This statement refers to neither Deer or Harris, and what it does not tell you is that the issue as to whether the Lancet paper was a really a “fraud” or not hinged on if it was “a perfectly good small case series report” as stated on this occasion by Ben Goldacre or if it was based on the protocol for the Legal Aid Board commission to which it bears little or no resemblance (and which the three doctors at the GMC were later to claim was never executed) as originally argued by Deer and Harris in 2004. At the same time the possibility that medical establishment was trying to hedge its bets against the failure of a flawed GMC prosecution is opened up by the fact that Dr Harris, himself, was on the jury which gave Goldacre his Association of British Science Writer’s award for the article (note that page mistakenly attributes the article to John Gribben) .
Indeed, there was sequence of editorials around the time of that award (which took place in the summer of 2006) doubting the wisdom of prosecuting Andrew Wakefield and his forgotten colleagues, which included pieces in The Independent, the New Scientist, by Dr Michael Fitzpatrick in Spiked Online and a little later by Dr Fiona Godlee in British Medical Journal calling for the prosecution to be called off .
All this led later to particular embarrassment for Ben Goldacre, whose vacillating position on the matter was reported on Age of Autism (Can We Have it Straight?), (Goldacre Challenged on Wakefield) and who as late as November 2010 (and months after he had first welcomed the GMC verdict) was accurately telling Irish Health:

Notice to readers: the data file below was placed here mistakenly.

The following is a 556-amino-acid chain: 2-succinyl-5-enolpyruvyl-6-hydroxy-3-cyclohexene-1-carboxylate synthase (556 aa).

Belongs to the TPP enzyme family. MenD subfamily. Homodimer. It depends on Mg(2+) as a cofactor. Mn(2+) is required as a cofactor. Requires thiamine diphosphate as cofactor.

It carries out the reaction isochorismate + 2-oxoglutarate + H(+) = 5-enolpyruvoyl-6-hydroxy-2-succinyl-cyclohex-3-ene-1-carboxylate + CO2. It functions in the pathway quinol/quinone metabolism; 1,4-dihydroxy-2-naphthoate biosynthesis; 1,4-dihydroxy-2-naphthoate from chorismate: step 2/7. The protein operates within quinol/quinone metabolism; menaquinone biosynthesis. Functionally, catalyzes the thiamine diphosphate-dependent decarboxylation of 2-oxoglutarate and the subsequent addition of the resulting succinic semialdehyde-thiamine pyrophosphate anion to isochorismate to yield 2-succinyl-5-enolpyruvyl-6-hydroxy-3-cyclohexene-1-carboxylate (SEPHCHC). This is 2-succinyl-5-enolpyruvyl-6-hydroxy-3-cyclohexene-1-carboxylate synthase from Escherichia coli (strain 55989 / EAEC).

“But you have to remember this paper didn’t actually say MMR causes autism, it didn’t even speculate on that. It was accompanied by an editorial that said by the way people should be very clear that it doesn’t mean that MMR causes autism.
“Also, this was a 12 subject case series report - it was a description of only 12 children’s clinical anecdotes, and while this is not good evidence to say MMR causes autism, it is a perfectly legitimate thing to publish.”
The almost unavoidable conclusion is that large sections of the British media have always known that the “Wakefield” prosecution was based on an imposture, and have been holding their silence in contempt of fair reporting and of the public at large, and that these people are much more concerned about their own backs than they are about our children.
John Stone is UK Editor for Age of Autism.
To be clear, the judge has gone away to make up his mind ("reserved judgement"). It is still possible that whatever he decides either Prof Walker-Smith or the GMC could appeal again. However, the GMC have ruled out the possibility of referring the matter back to them for a re-trial.
Posted by: John Stone | February 26, 2012 at 04:01 AM
Thank you Jenny Allan
Posted by: Fever | February 25, 2012 at 06:21 AM
"Has the High Court said it would not contradict the GMC "judgment" or has it only postponed its own judgment?"
Justice Mitting is still deliberating and has not yet announced his verdict.
The GMC has indicated to the High Court that they will not contest the High Court verdict in the event of Judge Mitting finding in favour of Professor Walker-Smith.
Posted by: Jenny Allan | February 24, 2012 at 07:30 AM
Not being a native english speaking person , I am not sure to fully understand the High Court decision : has the High Court said it would not contradict the GMC "judgment" or has it only postponed its own judgment ?
By the way, how is the procedure initiated by Dr David Lewis going ?
Posted by: Fever | February 24, 2012 at 06:28 AM
Yes John Stone and Elizabeth. Prof Walker-Smith is indeed a "wonderful and humane doctor". The following is one of my growing collection of non published BMJ Rapid Responses, (December 2011):-